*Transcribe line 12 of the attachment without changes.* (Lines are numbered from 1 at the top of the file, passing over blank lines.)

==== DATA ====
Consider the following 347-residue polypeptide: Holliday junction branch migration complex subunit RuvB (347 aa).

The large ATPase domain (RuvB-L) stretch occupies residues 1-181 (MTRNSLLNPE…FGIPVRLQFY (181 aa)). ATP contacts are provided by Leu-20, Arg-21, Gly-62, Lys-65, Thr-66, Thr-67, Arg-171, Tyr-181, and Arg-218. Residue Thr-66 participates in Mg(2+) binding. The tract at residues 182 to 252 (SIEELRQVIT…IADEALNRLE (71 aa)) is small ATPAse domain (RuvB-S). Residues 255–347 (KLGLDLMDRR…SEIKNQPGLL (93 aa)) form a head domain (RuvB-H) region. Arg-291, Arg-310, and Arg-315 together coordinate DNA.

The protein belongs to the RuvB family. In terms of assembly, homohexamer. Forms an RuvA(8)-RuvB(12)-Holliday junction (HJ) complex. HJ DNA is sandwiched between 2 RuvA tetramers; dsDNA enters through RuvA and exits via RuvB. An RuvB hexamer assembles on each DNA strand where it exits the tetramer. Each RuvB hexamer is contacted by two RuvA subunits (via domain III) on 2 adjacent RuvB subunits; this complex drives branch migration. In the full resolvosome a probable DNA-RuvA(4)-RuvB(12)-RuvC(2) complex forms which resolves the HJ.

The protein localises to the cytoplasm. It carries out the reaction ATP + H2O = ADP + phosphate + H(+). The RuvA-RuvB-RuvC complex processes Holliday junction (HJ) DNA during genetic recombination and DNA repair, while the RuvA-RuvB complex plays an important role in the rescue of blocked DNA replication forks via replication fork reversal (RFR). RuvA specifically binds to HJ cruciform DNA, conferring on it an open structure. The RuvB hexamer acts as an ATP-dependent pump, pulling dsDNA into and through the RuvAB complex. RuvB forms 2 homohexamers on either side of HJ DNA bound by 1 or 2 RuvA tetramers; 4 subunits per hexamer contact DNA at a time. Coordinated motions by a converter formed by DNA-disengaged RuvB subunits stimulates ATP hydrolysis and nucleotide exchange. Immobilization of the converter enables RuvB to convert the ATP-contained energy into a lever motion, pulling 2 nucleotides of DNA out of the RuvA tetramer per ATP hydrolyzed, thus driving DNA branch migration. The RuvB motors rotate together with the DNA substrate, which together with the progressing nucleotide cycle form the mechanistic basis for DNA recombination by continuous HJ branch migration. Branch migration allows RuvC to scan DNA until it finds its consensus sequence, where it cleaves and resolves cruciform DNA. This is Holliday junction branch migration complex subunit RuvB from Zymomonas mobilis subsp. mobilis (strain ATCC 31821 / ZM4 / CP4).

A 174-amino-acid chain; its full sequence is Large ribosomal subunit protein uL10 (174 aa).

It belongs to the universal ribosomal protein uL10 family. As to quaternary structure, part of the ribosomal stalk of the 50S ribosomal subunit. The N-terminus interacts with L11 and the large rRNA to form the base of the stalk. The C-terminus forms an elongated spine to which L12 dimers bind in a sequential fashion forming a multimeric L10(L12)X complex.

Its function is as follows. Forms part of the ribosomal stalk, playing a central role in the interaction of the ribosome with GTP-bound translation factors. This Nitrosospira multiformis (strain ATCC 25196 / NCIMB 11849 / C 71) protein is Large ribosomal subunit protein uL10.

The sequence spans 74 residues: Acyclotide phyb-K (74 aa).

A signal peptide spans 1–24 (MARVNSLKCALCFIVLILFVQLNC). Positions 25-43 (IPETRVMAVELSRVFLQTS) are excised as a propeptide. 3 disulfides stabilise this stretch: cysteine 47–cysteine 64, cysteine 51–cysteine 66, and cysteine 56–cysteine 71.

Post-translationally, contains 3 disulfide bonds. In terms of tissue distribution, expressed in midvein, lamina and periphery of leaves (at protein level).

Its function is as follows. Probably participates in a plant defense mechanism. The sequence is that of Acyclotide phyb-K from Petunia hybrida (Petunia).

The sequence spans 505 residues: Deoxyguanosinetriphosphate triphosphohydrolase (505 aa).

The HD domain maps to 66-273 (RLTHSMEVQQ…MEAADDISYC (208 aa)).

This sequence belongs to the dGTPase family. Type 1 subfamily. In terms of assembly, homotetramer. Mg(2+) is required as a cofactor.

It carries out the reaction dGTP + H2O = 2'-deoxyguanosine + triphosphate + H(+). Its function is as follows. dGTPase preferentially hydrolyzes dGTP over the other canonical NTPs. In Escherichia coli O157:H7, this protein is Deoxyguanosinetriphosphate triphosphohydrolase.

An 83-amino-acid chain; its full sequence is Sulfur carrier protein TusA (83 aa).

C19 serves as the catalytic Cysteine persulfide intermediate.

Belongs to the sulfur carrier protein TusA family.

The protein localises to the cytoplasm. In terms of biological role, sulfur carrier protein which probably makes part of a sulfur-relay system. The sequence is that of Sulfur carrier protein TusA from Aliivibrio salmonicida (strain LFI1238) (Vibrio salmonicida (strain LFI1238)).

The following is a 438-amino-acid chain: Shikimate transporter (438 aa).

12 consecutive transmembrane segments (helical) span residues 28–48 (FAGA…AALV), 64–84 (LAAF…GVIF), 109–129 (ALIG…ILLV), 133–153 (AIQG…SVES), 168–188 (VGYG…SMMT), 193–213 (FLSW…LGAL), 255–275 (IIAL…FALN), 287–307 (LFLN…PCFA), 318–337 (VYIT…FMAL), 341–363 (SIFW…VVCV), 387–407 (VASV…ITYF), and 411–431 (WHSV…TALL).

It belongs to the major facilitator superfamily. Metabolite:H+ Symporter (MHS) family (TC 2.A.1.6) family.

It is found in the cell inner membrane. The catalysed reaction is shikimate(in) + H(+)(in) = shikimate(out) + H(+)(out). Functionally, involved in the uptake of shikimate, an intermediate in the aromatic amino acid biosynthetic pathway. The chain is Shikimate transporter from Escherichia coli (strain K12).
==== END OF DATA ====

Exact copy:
The sequence spans 505 residues: Deoxyguanosinetriphosphate triphosphohydrolase (505 aa).